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Canon 7D Mark II video experience

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Robert Gilman
Canon 7D Mark II video experience
on Nov 22, 2014 at 10:16:13 pm

I'm starting this thread to share my experience with the 7D2 for video and in the hope that others who have used the camera will share theirs.

I recently upgraded from the 7D to the 7D2. I use the camera for both stills and video and overall so far I'm pleased with the upgrade. Wildlife and sports photographers seem to be thrilled but many DSLR video sites have greeted the camera with distain based on its specs, unhappy that it doesn't shoot 4K, have focus peaking, etc.

I don't share this distain – indeed I'm finding a lot to like on the video side: dual-pixel autofocus, better low-light performance, cleaner noise that is easier to deal with, audio-out for monitoring, better options for HDMI out, no moire, etc. It probably helps that I'm shooting for the web and don't feel the need for the extra overhead that 4K involves.

The biggest downside so far has been that the output, straight from the camera, is a bit soft. Fortunately Alex's unsharp mask plugin does a great job of bringing out the clarity in a graceful way. I'm finding I don't need much: Radius = 2.5; Amount = 1.

If you have the 7D2 and are finding out how to get the best out of it, I'd love to hear your discoveries.


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Craig Alan
Re: Canon 7D Mark II video experience
on Nov 23, 2014 at 12:51:44 pm

You might want to post one of the Canon forums as well. Not sure which for video.

Mac Pro, macbook pro, Imacs (i7); Canon 5D Mark III/70D, Panasonic AG-HPX170/AG-HPX250P, Canon HV40, Sony Z7U/VX2000/PD170; FCP 6 certified; FCP X write professionally for a variety of media; teach video production in L.A.


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Robert Gilman
Re: Canon 7D Mark II video experience
on Nov 23, 2014 at 6:48:38 pm

Thanks for the suggestion. It looks like it gets put automatically into the Canon EOS DSLR forum, but I've added it to the DSLR Video forum.


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Craig Alan
Re: Canon 7D Mark II video experience
on Nov 23, 2014 at 7:04:54 pm

getting harder to differentiate the two. I use a 5D for stills but will be buying a rig that will help me use it for video. Also we have a 70D, which introduced a ground breaking camcorder like focus control.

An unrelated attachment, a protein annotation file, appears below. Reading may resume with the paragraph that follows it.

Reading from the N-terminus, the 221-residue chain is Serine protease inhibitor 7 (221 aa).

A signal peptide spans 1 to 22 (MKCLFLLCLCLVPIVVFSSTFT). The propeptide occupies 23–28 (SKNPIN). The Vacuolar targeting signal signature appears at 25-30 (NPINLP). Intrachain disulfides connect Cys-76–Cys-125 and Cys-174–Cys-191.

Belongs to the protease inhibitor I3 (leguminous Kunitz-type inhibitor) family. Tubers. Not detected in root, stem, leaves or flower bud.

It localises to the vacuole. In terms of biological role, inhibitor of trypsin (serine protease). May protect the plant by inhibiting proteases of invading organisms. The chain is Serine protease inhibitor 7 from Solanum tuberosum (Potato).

But I think the cow was implying Canon EOS was for stills since you do not usually think of the auto focus as a feature for film.

Anyway that's where I go for my canon still/video questions.

Mac Pro, macbook pro, Imacs (i7); Canon 5D Mark III/70D, Panasonic AG-HPX170/AG-HPX250P, Canon HV40, Sony Z7U/VX2000/PD170; FCP 6 certified; FCP X write professionally for a variety of media; teach video production in L.A.


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Al Bergstein
Re: Canon 7D Mark II video experience
on Dec 17, 2014 at 6:06:18 am

Robert, while I don't own a 7D Mark II, I did have a 7D and now own a 5D Mkiii. I would have to say that if they didn't do much to the codec, nor the sensor or other internals, I would expect it to be "a bit soft". All Canon's seem to suffer from a generic softness to the video image, that I don't see in GH3's and 4s' for example. The good news is that it is boostable, with a bit of sharpening, and frankly, I like the image on the 5D. I call it 'organic' rather than 'sterile'. It's a beautiful image that a wee bit of sharpening enhances.

I sold my 7D because it's video did not hold up. The 5DMkiii is noticeably better than what I used to get from the 7D. But I hear good things about the 7D Mkii.

I think ultimately it is a camera for a shooter that mostly shoots stills with some video. maybe if Magic Lantern can break the code, you'll wring the raw out of the video. Until then, enjoy what you have. All in all I liked my 7D, and assume the new one is even better.

Al


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David Del Real
Re: Canon 7D Mark II video experience
on Jan 20, 2016 at 3:02:51 am

Hate to revive an old thread but I have a couple of 7D2 bodies and would love to hear what folks are doing to get good looking video out of them. I can't believe how soft the video is on these, and I'm using a Canon 24-70L, Canon 50mm 1.8, Canon 24mm 2.8, Tamron 70-200 2.8 and a Sigma 17-50 2.8. They all look soft, can't be the lenses. I know that some of it has to do with trying to eliminate/minimize aliasing and moire but come on. I've tried in-camera sharpening and that was worse. It seems that sharpening in post is better but I feel like I should be able to get at least a marginally crisper image. Anybody care to share how????


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Phil Lowe
Re: Canon 7D Mark II video experience
on Jan 21, 2016 at 2:57:19 am

[David Del Real] "I've tried in-camera sharpening and that was worse. It seems that sharpening in post is better but I feel like I should be able to get at least a marginally crisper image. Anybody care to share how????"

Turn off (set at lowest possible setting) all your in-camera enhancements (sharpening, contrast, etc.) and shoot a "flat" profile at 1080p 30 (or 24) All-I (about 90 Mbps). Grade in post. If your final delivery is 720p, grade and sharpen the 1080p first then down-scale the video.

Bottom line: to get the best out of any DSLR video, shoot a flat profile then grade in post.

And if you'd like, you can check out my color-graded experiment here (flat link first):




Since I'm not shooting digital cinema, I now just use my Canon XF-300 for acquisition using a custom profile to avoid post-grading altogether.

Canon XF-300, Canon 5DMkIII, Canon 7D MkII, Avid Media Composer 7.05, Adobe CC 2015, iMovie Pro.


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Phil Lowe
Re: Canon 7D Mark II video experience
on Jan 21, 2016 at 2:59:44 am